I hope you didn’t think that that was it. I hope you didn’t think once the divorce was final, and I was able to be with my true love, that I simply lived “HAPPILY EVER AFTER”! No, this was real life. Real life just doesn’t work that way. Even though I am telling you it wasn’t all good, it certainly wasn’t all bad either. Unfortunately, if I’m going to be accurate in telling you this story, I have to share some of the not-so-fun stuff that also happened through it all.
I want to go back to D-day, the day of the divorce. The day “started out” kind of normal, other than the fact I knew I was about to finalize an 8 year marriage, I dressed for work and waited on the babysitter to arrive at my house. My plans were to go to the office where I worked, and then go to court later that morning. When the babysitter got there, I instantly felt tension in the air. I should tell you that my babysitter was about my mother’s age, and she was a member of the church that I attended. She made it clear that she was completely against what I was doing. She really tried to talk me out of, according to her, making the biggest mistake of my life. I understood where she was coming from, and I really appreciated her concern. I tried listening to her. I really did. The problem was, once the “light switch” was turned off from that marriage, there literally was no going back. It took a long time to get to that point in the first place. When it did get there, that was it. It was finished. It was over. I told her, I appreciated her concern, but I had to go to work. I left for work, and I didn’t get very far up the road when I got a call on my cell phone. It was her. She informed me that I needed to turn around and come back, because she was not going to stay there with my children, since I was actually going to go through with the divorce. She just did not want to be a part of it. The thing that puzzled me, was that she hadn’t been babysitting for me for long. As far as I knew, she knew absolutely nothing about my marriage, (except maybe what Scottie was telling her). Even though I had known her for several years from church, she really didn’t know me that well at all. I just didn’t understand why she was so emotionally involved. I still, to this day, do not understand it. I called my mom, and she bailed me out once again. My mom went to my house to relieve her from her babysitting duties.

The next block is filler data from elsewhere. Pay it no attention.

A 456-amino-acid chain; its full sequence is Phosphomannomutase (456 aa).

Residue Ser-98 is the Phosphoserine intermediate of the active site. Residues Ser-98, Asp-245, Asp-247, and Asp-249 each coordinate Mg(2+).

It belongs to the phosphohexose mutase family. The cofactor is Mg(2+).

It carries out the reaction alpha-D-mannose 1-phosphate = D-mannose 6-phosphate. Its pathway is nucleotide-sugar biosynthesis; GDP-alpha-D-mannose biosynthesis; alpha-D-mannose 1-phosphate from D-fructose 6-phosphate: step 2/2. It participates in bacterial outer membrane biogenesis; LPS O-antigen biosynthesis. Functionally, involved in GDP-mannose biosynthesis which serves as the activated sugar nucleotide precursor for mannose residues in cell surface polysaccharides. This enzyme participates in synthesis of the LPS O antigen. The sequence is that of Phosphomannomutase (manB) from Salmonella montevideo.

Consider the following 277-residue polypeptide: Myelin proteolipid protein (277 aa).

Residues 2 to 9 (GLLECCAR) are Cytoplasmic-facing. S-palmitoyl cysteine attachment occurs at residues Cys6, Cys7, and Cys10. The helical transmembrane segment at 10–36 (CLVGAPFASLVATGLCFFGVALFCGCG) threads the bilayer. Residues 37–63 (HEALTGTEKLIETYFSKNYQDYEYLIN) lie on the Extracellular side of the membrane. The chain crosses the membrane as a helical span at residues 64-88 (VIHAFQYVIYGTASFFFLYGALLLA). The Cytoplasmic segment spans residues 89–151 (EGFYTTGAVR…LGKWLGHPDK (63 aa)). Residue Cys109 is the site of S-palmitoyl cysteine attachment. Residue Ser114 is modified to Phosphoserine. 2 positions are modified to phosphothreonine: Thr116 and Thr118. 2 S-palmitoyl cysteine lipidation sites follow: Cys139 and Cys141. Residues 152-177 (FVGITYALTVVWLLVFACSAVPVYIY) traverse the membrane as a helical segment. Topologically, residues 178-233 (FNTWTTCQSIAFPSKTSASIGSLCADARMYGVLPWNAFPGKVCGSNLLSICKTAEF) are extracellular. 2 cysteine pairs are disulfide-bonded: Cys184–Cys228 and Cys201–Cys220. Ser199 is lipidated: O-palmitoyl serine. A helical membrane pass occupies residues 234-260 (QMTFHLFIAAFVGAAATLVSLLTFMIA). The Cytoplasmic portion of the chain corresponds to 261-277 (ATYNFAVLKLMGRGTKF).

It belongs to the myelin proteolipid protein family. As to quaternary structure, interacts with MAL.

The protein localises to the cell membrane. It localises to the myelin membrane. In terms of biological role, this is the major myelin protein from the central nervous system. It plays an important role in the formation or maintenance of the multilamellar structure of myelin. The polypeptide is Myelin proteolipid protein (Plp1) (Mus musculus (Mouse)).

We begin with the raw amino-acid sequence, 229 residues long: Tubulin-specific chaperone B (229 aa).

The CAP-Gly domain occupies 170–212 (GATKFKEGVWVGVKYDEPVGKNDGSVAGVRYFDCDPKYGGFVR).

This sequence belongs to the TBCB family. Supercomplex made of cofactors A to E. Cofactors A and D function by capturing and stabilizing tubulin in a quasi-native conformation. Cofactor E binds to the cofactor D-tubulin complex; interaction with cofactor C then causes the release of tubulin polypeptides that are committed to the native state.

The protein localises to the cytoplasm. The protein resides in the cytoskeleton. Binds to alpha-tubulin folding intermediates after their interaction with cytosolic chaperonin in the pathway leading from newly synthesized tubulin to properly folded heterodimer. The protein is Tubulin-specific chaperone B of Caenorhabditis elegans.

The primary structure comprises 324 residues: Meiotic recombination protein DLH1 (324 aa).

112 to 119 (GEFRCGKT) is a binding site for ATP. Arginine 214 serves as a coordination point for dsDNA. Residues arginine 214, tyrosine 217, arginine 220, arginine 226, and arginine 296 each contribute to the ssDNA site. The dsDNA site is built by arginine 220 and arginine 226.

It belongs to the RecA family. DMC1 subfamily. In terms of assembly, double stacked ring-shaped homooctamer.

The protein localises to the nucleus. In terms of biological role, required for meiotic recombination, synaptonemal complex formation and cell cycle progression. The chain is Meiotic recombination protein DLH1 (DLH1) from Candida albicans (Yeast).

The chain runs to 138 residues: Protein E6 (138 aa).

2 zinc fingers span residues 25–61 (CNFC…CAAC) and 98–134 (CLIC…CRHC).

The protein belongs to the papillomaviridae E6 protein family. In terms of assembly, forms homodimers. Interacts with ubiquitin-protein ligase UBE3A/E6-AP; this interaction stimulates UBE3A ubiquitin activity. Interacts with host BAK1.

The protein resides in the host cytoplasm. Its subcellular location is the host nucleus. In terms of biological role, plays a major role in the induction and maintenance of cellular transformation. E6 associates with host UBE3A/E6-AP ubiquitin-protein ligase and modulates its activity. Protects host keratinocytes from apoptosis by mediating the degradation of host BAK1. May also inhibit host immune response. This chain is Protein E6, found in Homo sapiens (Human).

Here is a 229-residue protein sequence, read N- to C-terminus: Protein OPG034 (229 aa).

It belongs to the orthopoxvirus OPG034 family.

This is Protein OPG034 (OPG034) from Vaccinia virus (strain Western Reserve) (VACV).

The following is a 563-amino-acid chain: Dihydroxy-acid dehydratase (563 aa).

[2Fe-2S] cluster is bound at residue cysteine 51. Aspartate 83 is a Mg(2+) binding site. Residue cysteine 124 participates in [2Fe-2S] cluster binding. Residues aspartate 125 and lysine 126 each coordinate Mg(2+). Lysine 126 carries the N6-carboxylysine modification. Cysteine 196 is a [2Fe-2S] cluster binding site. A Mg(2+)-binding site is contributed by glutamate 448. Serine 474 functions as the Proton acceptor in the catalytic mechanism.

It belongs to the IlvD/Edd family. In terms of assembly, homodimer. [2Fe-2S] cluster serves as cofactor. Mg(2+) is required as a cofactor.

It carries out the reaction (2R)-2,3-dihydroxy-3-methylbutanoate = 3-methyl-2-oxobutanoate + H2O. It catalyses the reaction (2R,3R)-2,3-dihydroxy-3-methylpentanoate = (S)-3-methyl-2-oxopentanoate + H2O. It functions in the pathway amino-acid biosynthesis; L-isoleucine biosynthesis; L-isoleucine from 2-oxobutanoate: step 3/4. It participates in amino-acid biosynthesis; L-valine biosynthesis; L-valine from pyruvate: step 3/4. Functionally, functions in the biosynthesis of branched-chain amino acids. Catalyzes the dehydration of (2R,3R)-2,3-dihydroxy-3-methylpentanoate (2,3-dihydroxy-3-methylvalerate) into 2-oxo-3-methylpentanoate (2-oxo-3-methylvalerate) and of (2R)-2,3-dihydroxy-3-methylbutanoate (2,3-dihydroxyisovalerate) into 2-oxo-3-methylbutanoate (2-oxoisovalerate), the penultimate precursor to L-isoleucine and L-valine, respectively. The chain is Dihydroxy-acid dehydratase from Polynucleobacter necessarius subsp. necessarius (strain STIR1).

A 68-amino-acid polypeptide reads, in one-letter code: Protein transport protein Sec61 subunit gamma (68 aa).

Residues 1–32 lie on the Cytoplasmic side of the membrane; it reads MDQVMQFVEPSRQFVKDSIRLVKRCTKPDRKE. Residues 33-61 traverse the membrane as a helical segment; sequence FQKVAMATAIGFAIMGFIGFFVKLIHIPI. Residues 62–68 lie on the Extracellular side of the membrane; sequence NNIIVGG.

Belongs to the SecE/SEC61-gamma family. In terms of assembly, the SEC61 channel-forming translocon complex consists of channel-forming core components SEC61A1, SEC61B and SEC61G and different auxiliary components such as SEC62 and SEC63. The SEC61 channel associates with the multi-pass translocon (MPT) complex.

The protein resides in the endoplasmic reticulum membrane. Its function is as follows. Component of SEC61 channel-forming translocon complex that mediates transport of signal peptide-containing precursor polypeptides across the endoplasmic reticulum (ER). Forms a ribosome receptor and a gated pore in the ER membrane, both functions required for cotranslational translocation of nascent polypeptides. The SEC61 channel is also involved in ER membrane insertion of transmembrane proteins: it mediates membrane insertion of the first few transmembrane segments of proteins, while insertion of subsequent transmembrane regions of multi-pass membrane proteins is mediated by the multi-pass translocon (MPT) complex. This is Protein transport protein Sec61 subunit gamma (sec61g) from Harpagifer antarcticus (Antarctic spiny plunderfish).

It wasn’t long after the divorce when a leader from the church dropped in on me at my house. I invited him in and we sat down on the couch. He wasn’t there very long at all. He just wanted to come by and let me know that I was being “released” from my duties at church. I can’t say for sure, but it felt like he was implying that I wasn’t “worthy” to perform my duties as a children’s choir director any longer. That was only the beginning of the explicit rejection that started manifesting. One night, I received a phone call from one of my nieces (on Scottie’s side) with whom I was very close. During that conversation, she let me know, in no uncertain terms, that she was upset with me, and could not forgive me. I understood. She still has not forgiven me to this day. Losing her and my 4 brothers-in-law and 3 sisters-in-law, was a very difficult thing for me to accept. I knew why they felt the way they did. I deserved it. I hurt them. I hurt their uncle, their brother. I hurt their cousins, their niece and nephews. I get it. I deserved the rejection. I didn’t realize all the people this was going to affect. The truth is, our decisions affect so many people around us. I want to tell all of them, from the babysitter, to my niece, to my brothers and sisters-in-law, I am sorry. I did not mean to hurt any of them.
To be continued…